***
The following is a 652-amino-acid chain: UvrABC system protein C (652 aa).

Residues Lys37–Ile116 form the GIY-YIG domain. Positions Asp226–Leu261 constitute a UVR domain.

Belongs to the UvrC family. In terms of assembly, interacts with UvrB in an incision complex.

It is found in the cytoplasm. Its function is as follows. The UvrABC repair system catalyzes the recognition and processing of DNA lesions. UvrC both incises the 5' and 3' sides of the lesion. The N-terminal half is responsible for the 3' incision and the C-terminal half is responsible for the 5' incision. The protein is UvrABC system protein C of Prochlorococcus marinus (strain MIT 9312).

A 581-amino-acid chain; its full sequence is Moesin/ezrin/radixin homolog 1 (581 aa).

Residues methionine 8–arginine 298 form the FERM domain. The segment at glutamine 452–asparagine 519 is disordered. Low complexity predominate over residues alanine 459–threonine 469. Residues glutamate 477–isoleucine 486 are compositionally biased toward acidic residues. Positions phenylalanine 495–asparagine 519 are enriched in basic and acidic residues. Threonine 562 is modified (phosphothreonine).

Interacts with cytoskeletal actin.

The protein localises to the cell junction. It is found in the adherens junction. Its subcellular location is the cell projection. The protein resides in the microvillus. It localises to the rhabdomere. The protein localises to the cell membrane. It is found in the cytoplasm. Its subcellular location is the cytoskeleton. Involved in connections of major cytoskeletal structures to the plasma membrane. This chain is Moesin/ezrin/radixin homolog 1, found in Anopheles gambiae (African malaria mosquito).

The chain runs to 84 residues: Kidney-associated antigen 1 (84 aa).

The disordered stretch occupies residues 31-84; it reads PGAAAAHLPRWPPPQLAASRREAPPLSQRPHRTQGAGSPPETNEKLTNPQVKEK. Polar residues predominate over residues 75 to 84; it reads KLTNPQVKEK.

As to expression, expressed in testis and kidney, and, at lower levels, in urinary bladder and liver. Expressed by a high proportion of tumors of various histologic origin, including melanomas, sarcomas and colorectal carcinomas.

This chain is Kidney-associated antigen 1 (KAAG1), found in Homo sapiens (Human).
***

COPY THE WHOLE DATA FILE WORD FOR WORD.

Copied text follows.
The following is a 652-amino-acid chain: UvrABC system protein C (652 aa).

Residues Lys37–Ile116 form the GIY-YIG domain. Positions Asp226–Leu261 constitute a UVR domain.

Belongs to the UvrC family. In terms of assembly, interacts with UvrB in an incision complex.

It is found in the cytoplasm. Its function is as follows. The UvrABC repair system catalyzes the recognition and processing of DNA lesions. UvrC both incises the 5' and 3' sides of the lesion. The N-terminal half is responsible for the 3' incision and the C-terminal half is responsible for the 5' incision. The protein is UvrABC system protein C of Prochlorococcus marinus (strain MIT 9312).

A 581-amino-acid chain; its full sequence is Moesin/ezrin/radixin homolog 1 (581 aa).

Residues methionine 8–arginine 298 form the FERM domain. The segment at glutamine 452–asparagine 519 is disordered. Low complexity predominate over residues alanine 459–threonine 469. Residues glutamate 477–isoleucine 486 are compositionally biased toward acidic residues. Positions phenylalanine 495–asparagine 519 are enriched in basic and acidic residues. Threonine 562 is modified (phosphothreonine).

Interacts with cytoskeletal actin.

The protein localises to the cell junction. It is found in the adherens junction. Its subcellular location is the cell projection. The protein resides in the microvillus. It localises to the rhabdomere. The protein localises to the cell membrane. It is found in the cytoplasm. Its subcellular location is the cytoskeleton. Involved in connections of major cytoskeletal structures to the plasma membrane. This chain is Moesin/ezrin/radixin homolog 1, found in Anopheles gambiae (African malaria mosquito).

The chain runs to 84 residues: Kidney-associated antigen 1 (84 aa).

The disordered stretch occupies residues 31-84; it reads PGAAAAHLPRWPPPQLAASRREAPPLSQRPHRTQGAGSPPETNEKLTNPQVKEK. Polar residues predominate over residues 75 to 84; it reads KLTNPQVKEK.

As to expression, expressed in testis and kidney, and, at lower levels, in urinary bladder and liver. Expressed by a high proportion of tumors of various histologic origin, including melanomas, sarcomas and colorectal carcinomas.

This chain is Kidney-associated antigen 1 (KAAG1), found in Homo sapiens (Human).